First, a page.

Besides wondering if the Raiders will ever win another Super Bowl, the start of the NFL season got me thinking, “how green are NFL teams, stadiums, and fans?”
I decided to investigate. This first of two posts focuses on NFL teams and stadiums, and the second on NFL fans.
NFL teams and stadiums are businesses, and like any for profit business, their goal is to make money. The two most likely motivators for NFL teams and stadiums to implement green practices and make green infrastructure improvements are money and good public relations. Let’s talk money.
The National Football League is a Money Making Machine
With the exception of the publicly owned Green Bay Packers, NFL teams are owned by ultra wealthy individuals or small groups. Three stadiums are owned by team owners (Washington, New England, and Miami). Cities, counties, and states own the balance of stadiums and lease them to the teams.
NFL revenue sources include media deals (50% or more of total revenue), ticket sales, parking, and concessions, licensing and merchandise (hats, t-shirts, electronic games), sponsorship (think Pepsi, Bud, McDonalds), and stadium naming rights (e.g. Gillette Stadium, home of the New England Patriots).
According to the Sports Business Journal, the NFL raked in $9.5 billion in revenue in 2012.1 Forbes reported that during the 2012 season average operating income (earnings before interest, taxes, depreciation, and amortization) was up 7% from 2011 to $44 million.2
The Dallas Cowboys, owned by Jerry Jones, have an estimated value of $2.1 billion and were ranked by Forbes as the 5th most valuable sports team in the world. All but 2 of the NFL’s 32 teams ranked in the top 50 (they were 51 and 52).3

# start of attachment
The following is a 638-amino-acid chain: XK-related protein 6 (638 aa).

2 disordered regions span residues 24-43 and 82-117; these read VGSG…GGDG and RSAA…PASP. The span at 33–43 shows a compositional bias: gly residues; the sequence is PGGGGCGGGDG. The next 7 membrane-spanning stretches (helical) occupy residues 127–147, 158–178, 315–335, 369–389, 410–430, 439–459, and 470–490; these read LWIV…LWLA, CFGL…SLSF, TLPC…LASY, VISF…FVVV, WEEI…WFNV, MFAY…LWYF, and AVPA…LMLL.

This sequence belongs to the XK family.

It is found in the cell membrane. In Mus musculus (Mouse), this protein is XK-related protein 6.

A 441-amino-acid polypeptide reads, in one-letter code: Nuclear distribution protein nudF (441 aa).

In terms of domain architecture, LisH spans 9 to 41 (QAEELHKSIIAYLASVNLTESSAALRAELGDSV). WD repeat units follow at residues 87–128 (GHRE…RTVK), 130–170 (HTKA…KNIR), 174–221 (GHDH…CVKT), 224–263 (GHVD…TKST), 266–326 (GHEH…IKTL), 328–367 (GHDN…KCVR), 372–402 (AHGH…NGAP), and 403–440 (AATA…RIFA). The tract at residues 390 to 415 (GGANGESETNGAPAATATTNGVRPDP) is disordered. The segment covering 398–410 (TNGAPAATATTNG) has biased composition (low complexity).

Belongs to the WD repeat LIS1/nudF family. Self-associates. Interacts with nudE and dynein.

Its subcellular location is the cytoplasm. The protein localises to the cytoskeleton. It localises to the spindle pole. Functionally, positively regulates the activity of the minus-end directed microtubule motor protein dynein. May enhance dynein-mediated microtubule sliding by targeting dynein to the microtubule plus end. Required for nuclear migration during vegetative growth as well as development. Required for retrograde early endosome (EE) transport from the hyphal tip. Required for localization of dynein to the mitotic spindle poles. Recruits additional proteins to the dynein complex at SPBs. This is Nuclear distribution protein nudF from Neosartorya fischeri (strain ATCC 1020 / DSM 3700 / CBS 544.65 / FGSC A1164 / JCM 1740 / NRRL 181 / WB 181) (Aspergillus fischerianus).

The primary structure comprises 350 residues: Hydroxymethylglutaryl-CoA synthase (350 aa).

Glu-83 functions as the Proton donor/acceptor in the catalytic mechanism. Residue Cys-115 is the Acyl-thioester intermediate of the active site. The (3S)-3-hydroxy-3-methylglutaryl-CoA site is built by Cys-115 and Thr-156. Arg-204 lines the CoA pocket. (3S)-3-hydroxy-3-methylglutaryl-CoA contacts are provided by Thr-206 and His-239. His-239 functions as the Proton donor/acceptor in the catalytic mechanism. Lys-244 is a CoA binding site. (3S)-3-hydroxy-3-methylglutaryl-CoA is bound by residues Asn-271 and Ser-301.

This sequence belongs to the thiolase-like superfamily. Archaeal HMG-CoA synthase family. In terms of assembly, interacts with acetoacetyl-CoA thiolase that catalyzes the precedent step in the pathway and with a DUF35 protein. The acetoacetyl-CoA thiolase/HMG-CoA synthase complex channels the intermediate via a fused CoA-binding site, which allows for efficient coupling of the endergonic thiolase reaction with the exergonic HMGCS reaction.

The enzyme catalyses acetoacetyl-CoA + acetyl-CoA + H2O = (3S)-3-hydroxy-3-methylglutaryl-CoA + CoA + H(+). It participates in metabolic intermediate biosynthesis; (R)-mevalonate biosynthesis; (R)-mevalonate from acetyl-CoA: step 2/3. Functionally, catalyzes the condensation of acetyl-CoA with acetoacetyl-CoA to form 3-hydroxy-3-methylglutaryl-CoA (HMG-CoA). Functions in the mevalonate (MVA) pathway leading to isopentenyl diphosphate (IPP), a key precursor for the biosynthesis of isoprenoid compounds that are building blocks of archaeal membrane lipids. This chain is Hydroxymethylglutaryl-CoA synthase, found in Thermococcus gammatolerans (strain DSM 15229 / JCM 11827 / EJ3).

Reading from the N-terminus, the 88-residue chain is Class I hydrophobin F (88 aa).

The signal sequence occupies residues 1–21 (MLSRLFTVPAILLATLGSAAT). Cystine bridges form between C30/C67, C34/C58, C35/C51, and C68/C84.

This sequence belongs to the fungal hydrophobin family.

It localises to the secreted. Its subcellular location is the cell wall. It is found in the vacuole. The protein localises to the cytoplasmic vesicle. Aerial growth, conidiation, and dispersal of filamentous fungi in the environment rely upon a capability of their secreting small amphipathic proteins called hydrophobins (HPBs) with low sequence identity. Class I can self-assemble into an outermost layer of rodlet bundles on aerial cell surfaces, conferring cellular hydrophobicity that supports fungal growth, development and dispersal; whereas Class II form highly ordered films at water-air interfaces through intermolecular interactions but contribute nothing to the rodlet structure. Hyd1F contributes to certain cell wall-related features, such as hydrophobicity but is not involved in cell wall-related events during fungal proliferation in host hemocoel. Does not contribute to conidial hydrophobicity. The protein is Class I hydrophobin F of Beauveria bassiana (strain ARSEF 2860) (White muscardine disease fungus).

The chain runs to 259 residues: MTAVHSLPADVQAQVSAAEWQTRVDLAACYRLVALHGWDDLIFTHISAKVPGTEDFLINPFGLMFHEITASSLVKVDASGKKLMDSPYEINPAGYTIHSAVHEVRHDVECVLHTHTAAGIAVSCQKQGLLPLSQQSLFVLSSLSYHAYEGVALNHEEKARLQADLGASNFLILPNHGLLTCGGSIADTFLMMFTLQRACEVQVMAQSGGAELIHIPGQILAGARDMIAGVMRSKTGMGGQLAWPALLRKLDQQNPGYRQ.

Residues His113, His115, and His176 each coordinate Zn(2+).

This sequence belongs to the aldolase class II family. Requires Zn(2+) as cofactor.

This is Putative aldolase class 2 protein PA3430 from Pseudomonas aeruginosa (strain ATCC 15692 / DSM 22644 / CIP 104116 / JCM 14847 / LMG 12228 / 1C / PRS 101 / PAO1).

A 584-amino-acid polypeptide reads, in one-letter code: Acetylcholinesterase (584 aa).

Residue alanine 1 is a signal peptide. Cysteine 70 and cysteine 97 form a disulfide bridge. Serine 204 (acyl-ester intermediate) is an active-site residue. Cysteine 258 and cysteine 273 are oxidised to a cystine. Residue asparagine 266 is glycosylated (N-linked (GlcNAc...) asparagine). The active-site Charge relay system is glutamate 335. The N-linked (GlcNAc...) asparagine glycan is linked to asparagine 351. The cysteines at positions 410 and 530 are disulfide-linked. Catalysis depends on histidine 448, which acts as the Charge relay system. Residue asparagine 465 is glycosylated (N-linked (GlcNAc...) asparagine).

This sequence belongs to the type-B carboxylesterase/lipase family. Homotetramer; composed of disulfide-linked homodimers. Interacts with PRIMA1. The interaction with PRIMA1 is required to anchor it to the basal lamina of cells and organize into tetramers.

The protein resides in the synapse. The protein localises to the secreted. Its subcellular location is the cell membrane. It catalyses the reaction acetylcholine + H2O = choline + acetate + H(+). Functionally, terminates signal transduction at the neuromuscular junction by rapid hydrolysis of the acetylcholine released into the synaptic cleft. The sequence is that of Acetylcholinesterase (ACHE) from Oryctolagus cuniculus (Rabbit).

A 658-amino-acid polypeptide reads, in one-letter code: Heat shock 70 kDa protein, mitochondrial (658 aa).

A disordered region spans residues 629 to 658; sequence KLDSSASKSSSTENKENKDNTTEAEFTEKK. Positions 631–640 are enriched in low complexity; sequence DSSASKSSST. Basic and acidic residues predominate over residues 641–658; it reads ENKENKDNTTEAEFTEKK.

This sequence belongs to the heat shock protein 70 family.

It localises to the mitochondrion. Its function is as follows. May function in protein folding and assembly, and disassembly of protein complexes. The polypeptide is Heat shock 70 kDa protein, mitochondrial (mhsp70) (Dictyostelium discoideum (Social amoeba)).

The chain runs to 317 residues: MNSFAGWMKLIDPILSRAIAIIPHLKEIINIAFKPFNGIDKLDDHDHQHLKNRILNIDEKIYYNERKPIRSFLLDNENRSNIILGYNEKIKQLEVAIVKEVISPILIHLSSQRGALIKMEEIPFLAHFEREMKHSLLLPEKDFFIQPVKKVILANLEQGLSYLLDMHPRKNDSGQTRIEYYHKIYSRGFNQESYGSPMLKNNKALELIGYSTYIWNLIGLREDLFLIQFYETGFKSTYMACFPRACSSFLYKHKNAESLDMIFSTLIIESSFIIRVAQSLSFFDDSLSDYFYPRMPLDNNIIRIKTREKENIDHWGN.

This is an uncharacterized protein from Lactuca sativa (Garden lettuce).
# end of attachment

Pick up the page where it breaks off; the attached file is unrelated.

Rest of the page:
Clearly, the NFL is a money making enterprise.
Greening NFL Teams and Stadiums
Do the billionaire NFL team owners care about saving a few million bucks here and there by greening their own operations? Maybe, maybe not, but I can’t imagine them being opposed to good PR.
NFL stadium owners have a lot to gain both financially and environmentally by implementing green practices and making green infrastructure improvements. Putting on an NFL game for 70,000 fans requires huge amounts of electricity, gas, water, food, drink, paper, and plastic. Those 70,000 people generate a mountain of waste. Even though there are only 8 to 12 NFL games played in home stadiums each year, stadiums host other events and must keep their baseline facility running on off days.
Expertise and money are available to NFL teams and stadiums that want to go green. The Green Sports Alliance, Natural Resources Defense Council, and United States Green Building Council provide technical advice and best practices. Corporate sponsors and other companies contribute personnel and funding to support green programs and pay for green building improvements.
Some NFL teams are greening their operations, offices, and training facilities by installing energy efficient light bulbs and motion sensors, purchasing recycled content paper and plastic, using green cleaning products, recycling, and switching from paper to online marketing materials. Some teams are purchasing carbon offsets for travel and Renewable Energy Certificates (RECs) to offset energy use.
Green Stadium Operations
In 2011, Soldier Field, home of the Chicago Bears, became the first NFL stadium to receive LEED-EB certification.4 LEED (Leadership in Energy and Environmental Design) is a green building rating system created by the United States Green Building Council. The EB stands for existing building. LEED-EB certification recognizes existing buildings not only for their green building features but also for maintaining green daily operations. A truly green building is green throughout its lifecycle.
The short video below shows some of Soldier Fields’ green features such as energy efficient lighting, building automation controls, green parking garage roof, electric vehicle plug in stations, dual flush toilets, recycling, and sustainable landscaping.